This recipe is based on Morgenthaler's rendition of the original sangrita, which is so simple there's not much to change about it.
The main difference between his and mine is that I simplified the pomegranate component. Morgenthaler's recipe has you blend fresh orange and lime juices with good-quality grenadine syrup, for which he also provides a recipe. That makes sense for professional bartenders, but whipping up a batch of from-scratch grenadine just to make a tiny shot of sangrita seemed to me like more effort than most home drinkers are willing to make. (If you are willing, go check out his recipe.) Instead, I call for plain fresh or from-concentrate pomegranate juice, along with just enough sugar dissolved in it to simulate the grenadine's flavor.
The shot itself has a blood-red tint from the pomegranate—hence the name, which translates as "little blood." Mixed with it is freshly squeezed orange juice that's punched up with lime to re-create the effect of sour oranges, then made spicy with a pinch of chili powder. I used hot Pequin chili powder, but you can substitute others, like cayenne, if you don't feel like tracking it down at a Mexican market.
My idea here was to bend the sangrita in a more tropical direction, while using a small amount of cucumber juice for its cooling effect, which plays beautifully with the hot alcohol and chili spice. It works really well. Once again, lime juice helps raise the tartness to a more intense level, while Pequin chili powder adds heat. It's a combo that's proven to work—pineapple is one of several fruits dusted in chili powder and sold from Mexican street carts.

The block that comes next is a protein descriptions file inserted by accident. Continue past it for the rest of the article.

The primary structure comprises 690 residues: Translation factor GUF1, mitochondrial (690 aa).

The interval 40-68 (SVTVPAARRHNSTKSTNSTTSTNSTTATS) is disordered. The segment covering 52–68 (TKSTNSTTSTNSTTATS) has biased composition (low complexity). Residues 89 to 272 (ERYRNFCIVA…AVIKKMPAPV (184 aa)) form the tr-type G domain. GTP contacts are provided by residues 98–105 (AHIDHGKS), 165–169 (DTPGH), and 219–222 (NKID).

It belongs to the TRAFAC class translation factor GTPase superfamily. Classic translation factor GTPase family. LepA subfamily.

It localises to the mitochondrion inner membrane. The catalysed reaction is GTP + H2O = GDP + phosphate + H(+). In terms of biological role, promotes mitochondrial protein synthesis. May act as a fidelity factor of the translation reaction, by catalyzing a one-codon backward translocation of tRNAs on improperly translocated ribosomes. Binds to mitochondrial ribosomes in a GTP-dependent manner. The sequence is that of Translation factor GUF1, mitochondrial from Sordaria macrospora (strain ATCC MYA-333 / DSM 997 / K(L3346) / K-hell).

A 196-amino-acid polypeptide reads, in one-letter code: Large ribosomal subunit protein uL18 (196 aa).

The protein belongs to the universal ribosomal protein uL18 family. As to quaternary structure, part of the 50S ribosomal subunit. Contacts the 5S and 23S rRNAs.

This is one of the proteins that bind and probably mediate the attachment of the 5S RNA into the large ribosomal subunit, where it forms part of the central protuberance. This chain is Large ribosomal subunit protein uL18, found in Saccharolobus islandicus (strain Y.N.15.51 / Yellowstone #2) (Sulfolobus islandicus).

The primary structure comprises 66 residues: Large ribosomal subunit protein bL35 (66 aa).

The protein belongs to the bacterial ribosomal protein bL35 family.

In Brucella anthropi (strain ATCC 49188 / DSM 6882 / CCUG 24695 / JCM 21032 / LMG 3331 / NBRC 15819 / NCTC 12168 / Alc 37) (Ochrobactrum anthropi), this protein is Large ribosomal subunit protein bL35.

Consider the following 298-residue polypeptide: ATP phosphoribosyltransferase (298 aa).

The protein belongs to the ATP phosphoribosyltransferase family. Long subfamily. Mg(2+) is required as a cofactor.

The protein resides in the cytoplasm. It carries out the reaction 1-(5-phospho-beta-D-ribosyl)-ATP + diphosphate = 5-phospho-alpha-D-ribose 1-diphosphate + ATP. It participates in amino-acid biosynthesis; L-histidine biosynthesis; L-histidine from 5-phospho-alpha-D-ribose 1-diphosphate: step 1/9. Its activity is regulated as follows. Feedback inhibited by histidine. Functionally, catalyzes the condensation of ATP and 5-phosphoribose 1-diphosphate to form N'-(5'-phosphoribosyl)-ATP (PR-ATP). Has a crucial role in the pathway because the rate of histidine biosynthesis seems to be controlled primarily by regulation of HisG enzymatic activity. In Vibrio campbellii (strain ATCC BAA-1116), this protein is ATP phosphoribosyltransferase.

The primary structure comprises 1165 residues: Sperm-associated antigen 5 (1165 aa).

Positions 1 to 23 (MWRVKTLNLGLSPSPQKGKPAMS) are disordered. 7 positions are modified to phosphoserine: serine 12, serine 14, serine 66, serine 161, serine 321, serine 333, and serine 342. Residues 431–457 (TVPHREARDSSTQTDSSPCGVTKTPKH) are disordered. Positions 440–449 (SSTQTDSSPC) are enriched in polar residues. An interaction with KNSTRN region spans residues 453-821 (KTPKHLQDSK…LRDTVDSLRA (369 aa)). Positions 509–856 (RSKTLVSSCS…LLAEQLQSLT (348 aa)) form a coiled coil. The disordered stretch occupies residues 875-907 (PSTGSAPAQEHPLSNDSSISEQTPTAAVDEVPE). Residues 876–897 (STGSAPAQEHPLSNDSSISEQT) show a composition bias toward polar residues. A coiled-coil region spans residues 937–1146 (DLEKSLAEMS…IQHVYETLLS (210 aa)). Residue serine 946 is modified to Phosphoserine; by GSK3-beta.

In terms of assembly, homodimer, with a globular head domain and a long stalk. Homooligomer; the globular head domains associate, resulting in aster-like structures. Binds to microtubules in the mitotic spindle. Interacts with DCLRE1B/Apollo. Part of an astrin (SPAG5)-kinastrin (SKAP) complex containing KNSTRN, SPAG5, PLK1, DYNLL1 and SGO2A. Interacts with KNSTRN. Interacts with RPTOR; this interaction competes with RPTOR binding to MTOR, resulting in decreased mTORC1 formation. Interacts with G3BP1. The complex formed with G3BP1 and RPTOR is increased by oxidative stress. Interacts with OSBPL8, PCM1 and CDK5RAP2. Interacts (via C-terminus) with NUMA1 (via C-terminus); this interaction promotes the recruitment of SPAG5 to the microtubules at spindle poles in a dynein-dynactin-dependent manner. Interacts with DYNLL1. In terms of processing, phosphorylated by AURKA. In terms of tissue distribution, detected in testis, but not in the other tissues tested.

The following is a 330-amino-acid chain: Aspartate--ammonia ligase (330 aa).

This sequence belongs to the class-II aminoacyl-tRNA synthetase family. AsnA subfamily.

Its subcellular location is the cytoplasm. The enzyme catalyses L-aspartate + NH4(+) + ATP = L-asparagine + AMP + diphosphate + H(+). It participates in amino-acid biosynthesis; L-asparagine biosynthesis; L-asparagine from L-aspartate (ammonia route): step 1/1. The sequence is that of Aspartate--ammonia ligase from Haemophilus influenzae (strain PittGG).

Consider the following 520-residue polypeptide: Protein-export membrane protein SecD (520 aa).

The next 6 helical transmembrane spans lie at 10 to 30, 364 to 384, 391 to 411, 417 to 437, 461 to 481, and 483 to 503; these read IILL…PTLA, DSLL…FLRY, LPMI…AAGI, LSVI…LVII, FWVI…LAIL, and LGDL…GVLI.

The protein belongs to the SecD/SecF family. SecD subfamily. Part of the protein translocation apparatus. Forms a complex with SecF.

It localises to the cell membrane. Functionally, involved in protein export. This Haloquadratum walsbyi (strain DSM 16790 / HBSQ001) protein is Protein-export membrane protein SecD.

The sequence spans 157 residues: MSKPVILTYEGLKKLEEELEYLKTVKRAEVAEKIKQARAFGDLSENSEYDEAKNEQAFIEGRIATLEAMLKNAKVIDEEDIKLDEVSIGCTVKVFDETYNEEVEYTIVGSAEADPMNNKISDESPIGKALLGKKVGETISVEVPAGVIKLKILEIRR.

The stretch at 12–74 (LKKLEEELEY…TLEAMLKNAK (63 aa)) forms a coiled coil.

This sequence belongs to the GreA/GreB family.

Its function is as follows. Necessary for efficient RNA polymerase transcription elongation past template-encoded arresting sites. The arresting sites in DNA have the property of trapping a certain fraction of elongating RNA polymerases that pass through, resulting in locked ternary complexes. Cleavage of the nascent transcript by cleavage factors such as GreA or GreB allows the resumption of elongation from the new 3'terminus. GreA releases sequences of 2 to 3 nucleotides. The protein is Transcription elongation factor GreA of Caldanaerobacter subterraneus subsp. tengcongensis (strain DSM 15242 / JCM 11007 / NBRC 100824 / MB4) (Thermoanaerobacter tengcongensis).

Grapefruit is another citrus that's a great partner to tequila, yet isn't used nearly as often as lime and orange are. To tame the grapefruit's bitter edge, I added honey for a more complex sweetness, and then spiked it with the bold flavor of smoky chipotle chili powder. This is a deeper, darker sangrita than the light, fruity ones above, proving just how many possibilities there are with this drink.
Clamato Sangrita With Jalapeño and Coriander
Even if tomato wasn't an original sangrita ingredient, I wanted to give my own nod in its direction—after all, enough people enjoy the tomato-spiked version that it shouldn't just be automatically dismissed. Even so, I wasn't interested in blending it with orange and pomegranate like most recipes say to.
Instead, I stuck with a more straightforward tomato flavor, reaching for a can of Clamato, which is very common in tomato-based sangrita recipes. Clamato markets itself as a tomato-clam juice, but it tastes much more strongly of celery salt than anything else (though it does contain clam as a seasoning). I think of it more as a not-spicy Bloody Mary mix than as a seafood-y drink, and that's the route I took with my sangrita: Using a blender, I puréed the Clamato with diced white onion, fresh cilantro leaves, ground coriander seed, freshly ground black pepper, fresh jalapeño, Worcestershire sauce for even more savory depth, and lemon juice for acidity. It's practically a Bloody Maria, with the tequila on the side.
To me, that's a very good thing, even if it has relatively little to do with any kind of "authentic" version.
This post may contain links to Amazon or other partners; your purchases via these links can benefit Serious Eats. Read more about our affiliate linking policy.